Jan. 23rd, 2007

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One of the stories I loved as a child was The Emperor and the Nightingale by Hans Christian Andersen. The story takes place in China, centuries ago. An Emperor, seeking beauty, is introduced to the song of the nightingale and is enchanted. He is then presented with a mechanical nightingale who sang a different type of song, the same song over and over. The mechanical bird was encrusted with precious gems, and the music master declared that it was far superior to the real nightingale. The real bird was soon forgotten, and flew away. The Emperor banished her from his lands.

After a few years, the clockwork bird began to malfunction. The Emperor grew ill. He lay dying, deserted by his courtiers, with no one to wind his musical friend. He cried out in his loneliness for music.

He heard a sweet song from his window. The real nightingale sat in the sill, singing once again. Her song revived him. Instead of singing the same song, she sang of real life, good and bad, rich and poor. In exchange for her song, she bade him promise she would always have this freedom.

Growing up, I was taught that calling people names made them feel bad. Later, I grew to understand that it was far more complicated than that. I learned that it is possible to approach other people in ways that do not invite conflict, but empower both myself ant other people. Coming from the heart and treating every person with dignity and respect is the objective I strive for. I am imperfect, but I genuinely try.

In the wake of the Civil Rights movement, it became quite popular to be racially tolerant. People who previously would never have shaken hands with an African American were suddenly Rev. Jackson's best buddy. They made a great show, and it was very clear that the whole thing was quite disingenuous. These were the people who began to be parodied in comedy routines. These were the people condemned for being "Politically Correct".

It is quite disheartening to note now that racial epithets such as "Beaner" are returning to accepted use. People who are otherwise liberal make blatantly racist statements condemning Hispanics without regard for the fact that not all Hispanics are illegal aliens, nor are they from Mexico, nor are they dirty, poor, uneducated or even non-white. Yes, Hispanics are considered White, for all that it means. It is as sickening to hear people talk about "ragheads" without knowing that not all people who wear turbans are Arab (in all likelihood, here in my neighborhood, the person is a White American Sikh from the Sikh temple in a neighboring city), not all Arabs are Muslim, not all Arabs are at war with Americans, and not all Middle Eastern People are Arabs.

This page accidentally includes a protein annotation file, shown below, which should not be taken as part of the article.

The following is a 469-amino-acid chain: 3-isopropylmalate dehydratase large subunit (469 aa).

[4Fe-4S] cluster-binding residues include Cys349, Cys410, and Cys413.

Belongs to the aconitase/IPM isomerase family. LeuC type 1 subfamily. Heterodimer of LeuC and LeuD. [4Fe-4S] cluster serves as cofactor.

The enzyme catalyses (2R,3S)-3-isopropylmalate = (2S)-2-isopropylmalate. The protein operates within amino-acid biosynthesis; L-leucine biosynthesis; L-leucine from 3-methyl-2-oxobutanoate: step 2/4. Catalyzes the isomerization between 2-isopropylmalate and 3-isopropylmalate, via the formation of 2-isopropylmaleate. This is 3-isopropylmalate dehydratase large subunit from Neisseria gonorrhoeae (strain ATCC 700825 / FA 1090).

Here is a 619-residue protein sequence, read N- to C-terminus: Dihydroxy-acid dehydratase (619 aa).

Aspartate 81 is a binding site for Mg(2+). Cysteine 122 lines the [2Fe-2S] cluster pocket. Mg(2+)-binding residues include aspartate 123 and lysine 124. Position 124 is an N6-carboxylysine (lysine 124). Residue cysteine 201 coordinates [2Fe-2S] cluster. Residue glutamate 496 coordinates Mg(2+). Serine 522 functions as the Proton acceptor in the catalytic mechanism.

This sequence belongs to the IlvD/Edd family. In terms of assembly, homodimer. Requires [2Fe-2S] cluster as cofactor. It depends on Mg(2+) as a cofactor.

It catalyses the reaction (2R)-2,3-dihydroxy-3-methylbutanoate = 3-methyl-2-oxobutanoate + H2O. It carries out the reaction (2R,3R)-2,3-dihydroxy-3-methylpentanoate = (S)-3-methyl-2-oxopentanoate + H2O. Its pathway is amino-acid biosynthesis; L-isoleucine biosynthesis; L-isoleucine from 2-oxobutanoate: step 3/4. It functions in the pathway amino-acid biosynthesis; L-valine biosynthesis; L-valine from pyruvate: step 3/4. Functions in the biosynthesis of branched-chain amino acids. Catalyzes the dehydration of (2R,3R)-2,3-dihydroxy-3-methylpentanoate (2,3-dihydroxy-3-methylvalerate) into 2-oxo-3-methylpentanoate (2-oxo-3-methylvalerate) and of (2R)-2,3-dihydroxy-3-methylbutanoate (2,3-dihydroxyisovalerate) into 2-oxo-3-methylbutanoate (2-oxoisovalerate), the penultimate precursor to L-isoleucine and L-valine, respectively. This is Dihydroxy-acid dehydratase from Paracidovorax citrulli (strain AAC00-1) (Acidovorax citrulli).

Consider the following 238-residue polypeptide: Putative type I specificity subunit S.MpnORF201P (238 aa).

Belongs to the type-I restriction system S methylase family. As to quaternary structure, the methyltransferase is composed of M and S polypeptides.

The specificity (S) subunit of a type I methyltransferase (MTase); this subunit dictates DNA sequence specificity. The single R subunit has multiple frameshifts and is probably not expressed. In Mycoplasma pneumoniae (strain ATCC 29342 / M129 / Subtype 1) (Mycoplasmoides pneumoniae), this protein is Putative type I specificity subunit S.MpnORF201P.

If I object to these false characterizations, however, I am likely to be accused of being "Politically Correct". People have fallen prey to the song of the mechanical bird and have confused it with the real nightingale. We have forgotten that "Political Correctness" is a label slapped on people using racial tolerance for political gain. We have forgotten that we must continually and vigilantly police ourselves in order to remain a society that welcomes all people regardless of race, creed, color or gender orientation.

At the end of the story the nightingale makes this promise to the Emperor: "I will sing to you of those who are happy, and those who suffer; of the good and the evil, who are hidden around you. The little singing bird flies far from you and your court to the home of the fisherman and the peasant’s cot." Let us listen to the nightingale as she reminds us of our fellow human beings.

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lurkitty

August 2011

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